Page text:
Sheffield Hallam mentoring scheme extended to support young people with special educational needs

13th July 2022

Young people with special educational needs have benefited from one-to-one mentoring support as part of a pilot of a successful Sheffield Hallam University-led graduate mentoring scheme.

The GROW Mentoring Programme was set up in 2020 in response to the pandemic and its impact on young people and their education. It pairs graduate mentors with Y10-13 pupils in schools and colleges to offer one-to-one support to help them focus on their exams, achieve personal goals and plan for their future.

The Programme has supported more than 2,000 GCSE and A-level pupils across South Yorkshire since it launched.

Following Government funding it was recently extended to support pupils in five specialist schools in Sheffield. A total of 42 pupils with a range of educational needs took part in a pilot of the programme tailored to individual needs, helping to build communication skills and confidence.

One of the specialist schools involved in the pilot was Holgate Meadows School.

Adele Hetherington, Careers and Aspiration Lead at Holgate Meadows, said:

The pandemic has been really difficult for our students, including changes to routine, isolation, and lack of social interaction, so taking on a new challenge for them was something I was quite nervous about.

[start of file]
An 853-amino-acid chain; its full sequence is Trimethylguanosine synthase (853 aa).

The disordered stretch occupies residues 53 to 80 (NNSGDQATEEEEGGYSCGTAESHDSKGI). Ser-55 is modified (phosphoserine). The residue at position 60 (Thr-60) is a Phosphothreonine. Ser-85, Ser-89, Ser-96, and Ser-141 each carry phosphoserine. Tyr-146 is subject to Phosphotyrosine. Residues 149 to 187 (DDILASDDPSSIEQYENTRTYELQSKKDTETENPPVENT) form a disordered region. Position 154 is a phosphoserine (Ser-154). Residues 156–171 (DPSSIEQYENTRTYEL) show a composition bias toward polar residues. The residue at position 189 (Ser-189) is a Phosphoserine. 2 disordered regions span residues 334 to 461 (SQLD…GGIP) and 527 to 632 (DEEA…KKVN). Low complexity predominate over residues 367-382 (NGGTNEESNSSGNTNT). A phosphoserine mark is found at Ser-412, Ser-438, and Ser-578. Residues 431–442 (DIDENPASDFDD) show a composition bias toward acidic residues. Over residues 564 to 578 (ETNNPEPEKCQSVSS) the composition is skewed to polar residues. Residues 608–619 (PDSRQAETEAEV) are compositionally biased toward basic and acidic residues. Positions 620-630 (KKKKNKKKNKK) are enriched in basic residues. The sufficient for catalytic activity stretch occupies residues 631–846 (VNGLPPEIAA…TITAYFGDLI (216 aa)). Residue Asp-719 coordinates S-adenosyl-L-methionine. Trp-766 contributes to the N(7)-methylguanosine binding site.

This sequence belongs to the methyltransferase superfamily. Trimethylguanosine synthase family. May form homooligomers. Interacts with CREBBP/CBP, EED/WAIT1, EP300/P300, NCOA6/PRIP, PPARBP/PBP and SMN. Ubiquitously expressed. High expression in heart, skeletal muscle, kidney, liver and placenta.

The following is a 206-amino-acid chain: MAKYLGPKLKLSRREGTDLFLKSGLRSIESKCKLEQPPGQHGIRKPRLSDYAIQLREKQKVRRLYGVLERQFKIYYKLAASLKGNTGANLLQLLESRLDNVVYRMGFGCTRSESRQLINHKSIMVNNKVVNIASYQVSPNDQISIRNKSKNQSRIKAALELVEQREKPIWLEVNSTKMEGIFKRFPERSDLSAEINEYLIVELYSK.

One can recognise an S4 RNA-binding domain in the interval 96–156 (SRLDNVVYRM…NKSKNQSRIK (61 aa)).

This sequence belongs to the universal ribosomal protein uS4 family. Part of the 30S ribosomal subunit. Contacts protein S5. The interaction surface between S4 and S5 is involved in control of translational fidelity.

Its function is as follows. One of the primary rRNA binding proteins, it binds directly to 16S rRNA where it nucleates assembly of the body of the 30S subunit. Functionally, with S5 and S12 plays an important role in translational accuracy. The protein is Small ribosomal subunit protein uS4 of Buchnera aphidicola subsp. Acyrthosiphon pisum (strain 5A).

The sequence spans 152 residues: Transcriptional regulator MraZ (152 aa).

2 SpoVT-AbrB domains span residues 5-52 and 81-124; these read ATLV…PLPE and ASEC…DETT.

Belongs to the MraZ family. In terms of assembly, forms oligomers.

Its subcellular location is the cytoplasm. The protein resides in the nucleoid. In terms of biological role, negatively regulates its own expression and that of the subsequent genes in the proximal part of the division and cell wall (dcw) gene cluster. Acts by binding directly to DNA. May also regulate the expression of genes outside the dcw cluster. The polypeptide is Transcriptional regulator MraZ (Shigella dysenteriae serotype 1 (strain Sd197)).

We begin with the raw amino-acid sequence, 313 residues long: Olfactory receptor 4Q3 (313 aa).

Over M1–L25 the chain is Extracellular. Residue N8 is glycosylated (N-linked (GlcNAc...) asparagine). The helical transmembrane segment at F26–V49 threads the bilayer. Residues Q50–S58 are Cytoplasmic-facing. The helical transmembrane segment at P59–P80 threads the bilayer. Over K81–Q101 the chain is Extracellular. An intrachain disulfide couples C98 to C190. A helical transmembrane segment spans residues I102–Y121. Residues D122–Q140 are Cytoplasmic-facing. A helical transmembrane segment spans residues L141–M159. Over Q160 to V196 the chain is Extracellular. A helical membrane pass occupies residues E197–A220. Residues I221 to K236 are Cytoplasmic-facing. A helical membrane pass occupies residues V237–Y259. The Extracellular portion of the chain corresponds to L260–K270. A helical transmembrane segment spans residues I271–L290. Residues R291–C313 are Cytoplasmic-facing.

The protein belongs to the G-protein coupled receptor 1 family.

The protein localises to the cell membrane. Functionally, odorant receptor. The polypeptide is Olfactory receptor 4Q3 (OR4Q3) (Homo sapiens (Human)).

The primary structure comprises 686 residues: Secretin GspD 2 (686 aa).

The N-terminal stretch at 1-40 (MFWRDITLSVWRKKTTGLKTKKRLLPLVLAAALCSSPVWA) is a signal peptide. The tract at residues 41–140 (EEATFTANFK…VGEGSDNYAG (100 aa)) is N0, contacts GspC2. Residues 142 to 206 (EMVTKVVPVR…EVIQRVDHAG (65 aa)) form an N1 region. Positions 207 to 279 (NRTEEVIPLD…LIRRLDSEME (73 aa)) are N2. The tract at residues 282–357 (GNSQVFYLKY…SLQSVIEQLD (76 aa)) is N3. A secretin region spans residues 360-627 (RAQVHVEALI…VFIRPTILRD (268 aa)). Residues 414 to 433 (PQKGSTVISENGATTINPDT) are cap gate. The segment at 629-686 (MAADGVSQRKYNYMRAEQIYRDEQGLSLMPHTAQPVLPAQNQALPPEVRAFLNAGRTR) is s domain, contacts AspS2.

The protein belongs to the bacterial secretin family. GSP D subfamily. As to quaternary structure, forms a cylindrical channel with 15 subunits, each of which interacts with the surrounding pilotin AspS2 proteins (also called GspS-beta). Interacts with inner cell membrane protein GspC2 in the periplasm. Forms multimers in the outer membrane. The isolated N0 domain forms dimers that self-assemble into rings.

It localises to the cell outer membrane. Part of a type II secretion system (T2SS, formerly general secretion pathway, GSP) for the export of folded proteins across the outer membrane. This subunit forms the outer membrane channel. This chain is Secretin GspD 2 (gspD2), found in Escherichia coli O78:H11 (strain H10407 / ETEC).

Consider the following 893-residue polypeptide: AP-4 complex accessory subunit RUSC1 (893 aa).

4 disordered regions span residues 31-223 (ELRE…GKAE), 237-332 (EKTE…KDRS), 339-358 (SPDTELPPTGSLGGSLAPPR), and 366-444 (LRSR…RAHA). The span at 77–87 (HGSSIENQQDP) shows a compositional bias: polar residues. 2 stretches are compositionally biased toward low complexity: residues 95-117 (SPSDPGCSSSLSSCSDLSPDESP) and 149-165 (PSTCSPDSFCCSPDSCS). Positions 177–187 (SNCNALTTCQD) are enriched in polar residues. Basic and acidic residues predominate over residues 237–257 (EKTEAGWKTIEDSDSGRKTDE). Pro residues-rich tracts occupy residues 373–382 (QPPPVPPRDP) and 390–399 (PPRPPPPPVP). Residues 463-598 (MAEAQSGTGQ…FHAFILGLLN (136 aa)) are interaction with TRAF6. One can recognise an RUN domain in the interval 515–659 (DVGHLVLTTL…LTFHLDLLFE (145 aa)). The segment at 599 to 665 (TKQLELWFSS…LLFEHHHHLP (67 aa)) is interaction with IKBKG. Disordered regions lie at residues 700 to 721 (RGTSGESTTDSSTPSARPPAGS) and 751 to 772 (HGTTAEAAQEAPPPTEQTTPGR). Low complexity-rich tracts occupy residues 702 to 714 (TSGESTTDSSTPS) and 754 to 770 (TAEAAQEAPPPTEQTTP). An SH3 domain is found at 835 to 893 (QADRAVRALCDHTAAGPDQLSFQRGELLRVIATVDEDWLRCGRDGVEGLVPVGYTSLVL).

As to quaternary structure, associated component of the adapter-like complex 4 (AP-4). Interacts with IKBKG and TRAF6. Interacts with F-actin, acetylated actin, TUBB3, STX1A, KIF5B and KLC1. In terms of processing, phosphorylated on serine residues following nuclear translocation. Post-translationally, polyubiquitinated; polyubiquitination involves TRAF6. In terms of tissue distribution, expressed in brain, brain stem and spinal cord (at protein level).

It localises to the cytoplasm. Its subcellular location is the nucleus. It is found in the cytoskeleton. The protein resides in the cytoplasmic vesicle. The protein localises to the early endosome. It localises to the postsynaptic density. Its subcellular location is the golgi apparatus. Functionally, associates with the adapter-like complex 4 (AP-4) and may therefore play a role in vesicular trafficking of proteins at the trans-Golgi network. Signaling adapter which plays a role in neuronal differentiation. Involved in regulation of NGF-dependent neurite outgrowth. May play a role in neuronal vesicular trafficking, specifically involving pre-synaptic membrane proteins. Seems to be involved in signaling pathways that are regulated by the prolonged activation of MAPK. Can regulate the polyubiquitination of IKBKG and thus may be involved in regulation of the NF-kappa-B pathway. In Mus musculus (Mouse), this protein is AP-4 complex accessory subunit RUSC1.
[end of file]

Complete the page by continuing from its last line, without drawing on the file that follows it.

“I signed up to the GROW mentoring programme in the hope of giving students the chance to have that one-to-one personal reflection time that isn’t always possible in a busy classroom environment. The programme has had such a positive impact on the students who are participating already.

“Our students can find new people and experiences very difficult, but all have built positive working relationships with their mentor in a short space of time.”

It is hoped the schools will run the programme again from September with a new cohort of pupils.

A small pilot of the programme was also trialled in Barnsley with young people not in education, employment or training (NEET).

Five young people worked with mentors over a 12-week period. One girl who had refused to attend school since Christmas returned to the classroom and sat her exams. Another felt the programme gave her the confidence to apply to college and she has since secured a place.

GROW programme director, Sue O’Brien, said:

“Extending the GROW programme to help young people with special educational needs to think about their future pathways and encourage young people not in education, employment or training to reengage and think positively about future opportunities are further ways we’re ensuring our young people get back on track after the turbulence of the last two years. We’re delighted the young people have engaged so brilliantly and are already feeling the positive impact of this support.”

Expanding the GROW programme is one of Sheffield Hallam’s commitments to the region as part of its Civic University Agreement. As part of the University’s pledge to support education and skills, it will work with schools and partner agencies to ensure more pupils in South Yorkshire benefit from the programme.

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